I was about to say that The Pillowman, the latest pitch-black comedy by Martin McDonagh, would have Kafka spinning in his grave. But since it's a safe bet that Kafka has never stopped spinning since laid there, let's say that this show will have him spinning quite a bit faster. There are affinities with his work both in the nightmarish predicament in which McDonagh's writer-protagonist finds himself and in some of the stories this character has penned. But compared with the moral integrity of Kafka's uncompromising vision, The Pillowman is mere entertainment.
Sure, it raises profound questions. Can art (including McDonagh's own) corrupt and cause damage? Is it parasitic on suffering and does its survival count for more than human life (including the artist's own)? But it toys with those issues, playing fast and loose for the short-term gain of an outraged yelp of laughter here or a shuddering shock there. In the end, you may feel McDonagh has more in common with his pair of creepily teasing interrogators than with his author-surrogate.
Powerfully directed by John Crowley, the play begins in an interrogation room in a totalitarian state. It looks for a moment as if we are in for a rerun of Pinter's plays about torture, such as for One for the Road and The New World Order. Katurian (superbly played by David Tennant) is being grilled about the gruesome content of his parable-like stories. There has been a spate of child murders that seems to have drawn direct inspiration from the grotesque fates that befall Katurian's characters, heedless of the moral framework in which the fictional atrocities occur. It's like a bad dream. "Are you trying to say I shouldn't write stories with child-killings in because in the real world there are child-killings?" he asks the soft cop Tupolksi, who, in Jim Broadbent's lovely performance, is nearer Mr Pooter than Pol Pot. In a totalitarian state, it would, of course, make the perfectly chilling vicious circle if it were the police themselves who were committing the copycat murders. How better to frame a writer suspected of dissidence than by reducing the relationship between art and the world to the crudest model of cause and effect?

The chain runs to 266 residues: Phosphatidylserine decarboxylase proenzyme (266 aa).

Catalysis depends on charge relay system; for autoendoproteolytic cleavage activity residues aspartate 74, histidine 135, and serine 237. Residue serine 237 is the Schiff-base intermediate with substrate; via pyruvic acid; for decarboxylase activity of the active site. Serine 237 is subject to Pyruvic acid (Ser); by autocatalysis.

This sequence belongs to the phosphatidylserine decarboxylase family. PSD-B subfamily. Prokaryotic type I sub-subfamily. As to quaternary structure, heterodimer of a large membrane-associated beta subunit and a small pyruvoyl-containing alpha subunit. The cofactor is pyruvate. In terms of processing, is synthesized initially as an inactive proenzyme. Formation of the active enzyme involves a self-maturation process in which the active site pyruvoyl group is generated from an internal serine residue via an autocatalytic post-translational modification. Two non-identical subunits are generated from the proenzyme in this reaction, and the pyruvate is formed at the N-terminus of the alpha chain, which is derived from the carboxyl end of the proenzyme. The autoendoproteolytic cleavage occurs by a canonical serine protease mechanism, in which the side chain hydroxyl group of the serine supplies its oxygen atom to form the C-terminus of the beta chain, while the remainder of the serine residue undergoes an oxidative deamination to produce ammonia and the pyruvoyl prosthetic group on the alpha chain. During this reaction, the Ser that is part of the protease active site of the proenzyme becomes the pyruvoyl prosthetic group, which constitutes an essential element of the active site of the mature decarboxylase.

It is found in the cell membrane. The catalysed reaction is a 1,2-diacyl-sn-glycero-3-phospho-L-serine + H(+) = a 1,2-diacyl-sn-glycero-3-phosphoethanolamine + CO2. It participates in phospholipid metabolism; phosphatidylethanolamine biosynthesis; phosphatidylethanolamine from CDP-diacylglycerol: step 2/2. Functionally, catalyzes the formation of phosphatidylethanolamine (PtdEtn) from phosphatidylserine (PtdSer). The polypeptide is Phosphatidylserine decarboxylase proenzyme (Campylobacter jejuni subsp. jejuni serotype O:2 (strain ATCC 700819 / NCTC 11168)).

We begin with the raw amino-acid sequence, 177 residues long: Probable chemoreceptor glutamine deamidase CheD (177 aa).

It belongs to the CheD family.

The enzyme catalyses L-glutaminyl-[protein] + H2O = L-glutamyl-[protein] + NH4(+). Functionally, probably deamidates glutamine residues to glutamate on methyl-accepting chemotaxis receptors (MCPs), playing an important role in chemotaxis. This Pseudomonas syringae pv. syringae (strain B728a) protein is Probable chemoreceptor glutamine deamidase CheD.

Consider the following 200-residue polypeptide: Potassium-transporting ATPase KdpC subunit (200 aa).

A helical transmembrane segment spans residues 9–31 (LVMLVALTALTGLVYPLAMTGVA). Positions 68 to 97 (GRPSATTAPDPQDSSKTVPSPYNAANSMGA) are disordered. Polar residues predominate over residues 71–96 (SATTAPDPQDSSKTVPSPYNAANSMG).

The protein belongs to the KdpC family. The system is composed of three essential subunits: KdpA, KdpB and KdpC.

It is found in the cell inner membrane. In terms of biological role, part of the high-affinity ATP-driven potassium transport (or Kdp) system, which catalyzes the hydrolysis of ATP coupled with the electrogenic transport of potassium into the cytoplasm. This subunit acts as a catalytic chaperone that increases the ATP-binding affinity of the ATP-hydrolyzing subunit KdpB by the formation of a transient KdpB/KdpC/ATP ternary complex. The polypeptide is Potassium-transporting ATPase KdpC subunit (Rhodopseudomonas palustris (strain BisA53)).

The cops aren't smart enough for that, though. The real culprit turns out to be Katurian's brother, Michal. Played by Adam Godley in a manner that evokes the most grating aspects of Michael Crawford and Smike, this sibling is the kind of grown-up infant character whose level of retardedness conveniently fluctuates so that the dramatist can have it every which way with him. Another question the play flirts with is whether it would be kinder to suggest an early suicide to those children who are doomed to lead a miserable adult life. The eponymous Pillowman is a figure in one of the stories who is heavily into kiddie euthanasia. All I can say is that it would have been fine by me if Katurian had decided to stifle Michal a good hour or so before he gets round to it.
Depicted in Hammer horror fashion in dinky overhead sets, the lurid childhood of the brothers suggests a grotesque correlation between success as a writer and proximity to the suffering of others. The parents nurtured the talent of Katurian in one room, while next door they were subjecting Michal to years of untiring torture. This insane favouritism was, it seems, part of an experiment in home-growing an artist. The constant sound of child-torture, you see, made Katurian's stories become darker and darker. Why they couldn't have just faked these grisly sound effects is not clear. There are twists to this sibling story, the playwright playing games with what of truth can be derived from the different adaptations.
McDonagh strikes me a fascinating case of a dramatist with extraordinary technical talent and a disturbingly defective moral sense. I don't like this play, but I can't promise you that I won't go and see it again.
In rep to 27 March, 2004 (020-7452 3009)Reuse content